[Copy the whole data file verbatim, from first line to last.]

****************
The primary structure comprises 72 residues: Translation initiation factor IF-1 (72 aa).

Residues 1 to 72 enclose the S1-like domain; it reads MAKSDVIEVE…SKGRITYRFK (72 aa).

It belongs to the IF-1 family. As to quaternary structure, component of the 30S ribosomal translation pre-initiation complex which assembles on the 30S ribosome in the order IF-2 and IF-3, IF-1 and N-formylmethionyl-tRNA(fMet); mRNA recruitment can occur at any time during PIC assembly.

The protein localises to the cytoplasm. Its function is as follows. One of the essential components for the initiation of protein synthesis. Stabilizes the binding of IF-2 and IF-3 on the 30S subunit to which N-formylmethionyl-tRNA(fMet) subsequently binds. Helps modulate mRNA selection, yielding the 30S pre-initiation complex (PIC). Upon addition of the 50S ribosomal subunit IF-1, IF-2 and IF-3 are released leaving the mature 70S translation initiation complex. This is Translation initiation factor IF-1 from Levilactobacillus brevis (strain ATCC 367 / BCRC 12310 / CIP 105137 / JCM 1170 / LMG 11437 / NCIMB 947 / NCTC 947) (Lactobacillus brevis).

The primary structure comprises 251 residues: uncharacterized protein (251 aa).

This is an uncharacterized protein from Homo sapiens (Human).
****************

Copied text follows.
The primary structure comprises 72 residues: Translation initiation factor IF-1 (72 aa).

Residues 1 to 72 enclose the S1-like domain; it reads MAKSDVIEVE…SKGRITYRFK (72 aa).

It belongs to the IF-1 family. As to quaternary structure, component of the 30S ribosomal translation pre-initiation complex which assembles on the 30S ribosome in the order IF-2 and IF-3, IF-1 and N-formylmethionyl-tRNA(fMet); mRNA recruitment can occur at any time during PIC assembly.

The protein localises to the cytoplasm. Its function is as follows. One of the essential components for the initiation of protein synthesis. Stabilizes the binding of IF-2 and IF-3 on the 30S subunit to which N-formylmethionyl-tRNA(fMet) subsequently binds. Helps modulate mRNA selection, yielding the 30S pre-initiation complex (PIC). Upon addition of the 50S ribosomal subunit IF-1, IF-2 and IF-3 are released leaving the mature 70S translation initiation complex. This is Translation initiation factor IF-1 from Levilactobacillus brevis (strain ATCC 367 / BCRC 12310 / CIP 105137 / JCM 1170 / LMG 11437 / NCIMB 947 / NCTC 947) (Lactobacillus brevis).

The primary structure comprises 251 residues: uncharacterized protein (251 aa).

This is an uncharacterized protein from Homo sapiens (Human).